This year, Residential Education and Housing Services (REHS) implemented changes to the department based on feedback from previous residential advisors (RAs) about their employment benefits and duties. RAs now have fewer program planning requirements, fewer duty hours and less administrative work. While changes have been made, some RAs still have concerns about whether or not they are being fairly compensated for their work.
RAs work within their residence hall as a part of the “Culture of Care” network, an initiative under the Dean of Students office to provide support for struggling students. As part of their job requirements, RAs put on programs that help foster community development within their residence halls.
According to Erin Ball (sophomore), a first-time RA in Berkus Hall, RAs used to be required to plan two events per month. Now they plan one event and co-sponsor an event in another dorm. Their responsibilities include making a monthly bulletin board, offering weekly office hours for residents, attending weekly two-hour staff meetings and a weekly 30-minute meeting with their supervisor. They also take shifts at the front desk of the REHS office, answering incoming calls directed to REHS. Laura McNaughton, associate director of REHS, said via email that these changes constitute a more efficient community development model in REHS.
RAs are also no longer required to sign up for duty over breaks, according to Spencer Szabo ’14, a current graduate hall coordinator (GHC) living in Newcomb Hall and former RA. GHCs work as liaisons between RAs and REHS staff. He said that the job requirements and administrative work of RAs have changed because of RAs’ feedback.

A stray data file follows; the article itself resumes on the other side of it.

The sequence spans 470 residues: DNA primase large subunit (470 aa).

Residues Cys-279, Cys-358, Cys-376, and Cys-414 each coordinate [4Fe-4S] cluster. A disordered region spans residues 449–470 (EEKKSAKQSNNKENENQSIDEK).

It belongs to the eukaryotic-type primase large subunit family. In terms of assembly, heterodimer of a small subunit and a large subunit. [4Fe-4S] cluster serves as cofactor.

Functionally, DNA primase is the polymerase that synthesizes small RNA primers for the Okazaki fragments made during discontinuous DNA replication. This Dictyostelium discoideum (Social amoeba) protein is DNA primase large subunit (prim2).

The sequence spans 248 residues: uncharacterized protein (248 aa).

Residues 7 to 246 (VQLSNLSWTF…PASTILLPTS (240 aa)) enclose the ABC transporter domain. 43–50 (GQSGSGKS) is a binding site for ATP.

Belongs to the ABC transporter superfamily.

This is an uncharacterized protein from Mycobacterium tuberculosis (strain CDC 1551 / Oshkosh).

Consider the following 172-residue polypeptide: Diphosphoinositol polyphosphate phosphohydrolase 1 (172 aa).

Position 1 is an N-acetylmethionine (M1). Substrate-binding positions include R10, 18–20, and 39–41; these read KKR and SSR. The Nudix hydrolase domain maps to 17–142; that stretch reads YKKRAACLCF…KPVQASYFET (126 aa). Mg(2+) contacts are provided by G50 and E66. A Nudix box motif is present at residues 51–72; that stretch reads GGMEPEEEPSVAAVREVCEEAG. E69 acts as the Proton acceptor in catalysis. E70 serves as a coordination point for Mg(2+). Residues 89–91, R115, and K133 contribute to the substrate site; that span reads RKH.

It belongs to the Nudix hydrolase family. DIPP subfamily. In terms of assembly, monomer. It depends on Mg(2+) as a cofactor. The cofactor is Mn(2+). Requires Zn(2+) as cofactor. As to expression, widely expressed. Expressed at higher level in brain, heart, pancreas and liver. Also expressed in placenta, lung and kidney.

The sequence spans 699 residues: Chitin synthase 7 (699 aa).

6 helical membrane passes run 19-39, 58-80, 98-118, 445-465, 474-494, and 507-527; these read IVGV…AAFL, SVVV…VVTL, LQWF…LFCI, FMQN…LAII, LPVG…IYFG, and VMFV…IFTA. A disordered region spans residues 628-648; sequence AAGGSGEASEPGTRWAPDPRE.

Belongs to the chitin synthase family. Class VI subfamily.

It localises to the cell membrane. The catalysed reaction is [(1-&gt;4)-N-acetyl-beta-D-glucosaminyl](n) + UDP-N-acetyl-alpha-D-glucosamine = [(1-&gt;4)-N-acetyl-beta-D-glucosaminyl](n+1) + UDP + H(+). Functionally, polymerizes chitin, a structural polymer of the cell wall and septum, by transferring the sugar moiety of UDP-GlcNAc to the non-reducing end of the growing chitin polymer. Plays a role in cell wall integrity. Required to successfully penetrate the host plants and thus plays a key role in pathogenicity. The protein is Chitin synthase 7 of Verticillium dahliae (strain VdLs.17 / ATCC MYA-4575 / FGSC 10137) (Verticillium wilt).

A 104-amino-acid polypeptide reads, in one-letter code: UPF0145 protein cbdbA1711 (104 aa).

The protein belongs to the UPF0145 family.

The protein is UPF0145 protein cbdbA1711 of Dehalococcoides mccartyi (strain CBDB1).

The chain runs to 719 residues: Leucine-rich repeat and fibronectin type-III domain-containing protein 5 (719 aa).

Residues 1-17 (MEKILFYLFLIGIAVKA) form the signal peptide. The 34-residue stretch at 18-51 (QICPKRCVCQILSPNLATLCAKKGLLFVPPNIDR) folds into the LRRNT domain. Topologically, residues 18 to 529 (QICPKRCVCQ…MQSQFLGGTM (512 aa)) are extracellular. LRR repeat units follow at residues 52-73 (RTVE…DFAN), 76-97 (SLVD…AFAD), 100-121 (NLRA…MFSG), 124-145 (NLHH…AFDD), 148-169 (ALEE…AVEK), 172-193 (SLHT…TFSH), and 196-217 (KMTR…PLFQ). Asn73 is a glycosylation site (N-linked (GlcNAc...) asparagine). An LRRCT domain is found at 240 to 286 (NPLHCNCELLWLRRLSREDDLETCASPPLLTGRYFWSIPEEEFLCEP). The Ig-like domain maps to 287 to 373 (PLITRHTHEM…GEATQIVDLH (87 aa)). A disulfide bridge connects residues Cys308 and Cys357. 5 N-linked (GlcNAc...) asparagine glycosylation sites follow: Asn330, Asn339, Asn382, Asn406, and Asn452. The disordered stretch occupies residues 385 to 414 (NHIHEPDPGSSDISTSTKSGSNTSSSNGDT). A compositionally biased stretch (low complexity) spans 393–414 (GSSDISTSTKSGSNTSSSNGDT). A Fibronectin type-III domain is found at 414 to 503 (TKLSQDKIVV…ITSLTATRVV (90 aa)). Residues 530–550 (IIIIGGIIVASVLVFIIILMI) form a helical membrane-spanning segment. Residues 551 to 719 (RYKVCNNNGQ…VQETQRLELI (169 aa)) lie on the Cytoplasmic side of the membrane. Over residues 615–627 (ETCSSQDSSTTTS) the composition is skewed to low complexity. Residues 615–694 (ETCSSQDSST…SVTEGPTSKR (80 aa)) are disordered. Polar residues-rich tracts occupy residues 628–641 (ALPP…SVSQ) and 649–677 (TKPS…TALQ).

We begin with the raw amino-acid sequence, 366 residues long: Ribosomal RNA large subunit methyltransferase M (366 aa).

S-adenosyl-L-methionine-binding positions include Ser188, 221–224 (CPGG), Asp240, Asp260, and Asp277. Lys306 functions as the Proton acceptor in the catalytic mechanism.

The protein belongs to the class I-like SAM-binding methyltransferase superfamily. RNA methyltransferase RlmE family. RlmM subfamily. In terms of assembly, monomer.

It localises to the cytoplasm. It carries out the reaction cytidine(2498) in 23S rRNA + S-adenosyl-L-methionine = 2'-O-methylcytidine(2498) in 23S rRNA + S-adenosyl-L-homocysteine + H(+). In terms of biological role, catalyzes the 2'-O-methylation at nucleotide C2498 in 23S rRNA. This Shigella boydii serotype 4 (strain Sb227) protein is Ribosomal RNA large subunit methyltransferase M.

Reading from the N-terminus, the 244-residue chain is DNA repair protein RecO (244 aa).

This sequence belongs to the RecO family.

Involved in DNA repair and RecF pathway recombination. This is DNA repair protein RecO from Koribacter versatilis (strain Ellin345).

“RAs seem comfortable giving feedback now more than they ever have, since I have been here,” Szabo said.
Lani Cupo (senior), in her third year as an RA, now works in Berkus House, the all-femme themed living community on campus. She said that her time as an RA has been marked by change.
“I think there was a ton of mistrust, a ton of fear for your job or always feeling like you could never do enough. Not feeling supported and not feeling heard,” Cupo said.
At the beginning of this year’s summer training, Cupo said that the staff was more receptive to RAs’ feedback about the past year.
One RA granted anonymity* by The Occidental Weekly said that RAs fear that complaining might lead to REHS refusing to rehire them, perpetuating a culture of silence within the RA community. For students who rely on their employment as an RA to afford attending Occidental, asking for more benefits poses a high risk, the anonymous RA said.
According to the anonymous RA, while REHS staff seem to have RAs’ best interests in mind, there are still a number of problems that need to be addressed, namely whether or not the training and compensation that RAs receive are adequate.
In addition to a free single dorm room in their hall, RAs receive meal plan D and a stipend based on how many years they have worked as an RA. They also receive free counseling at Emmons for anything RA related, according to the anonymous RA.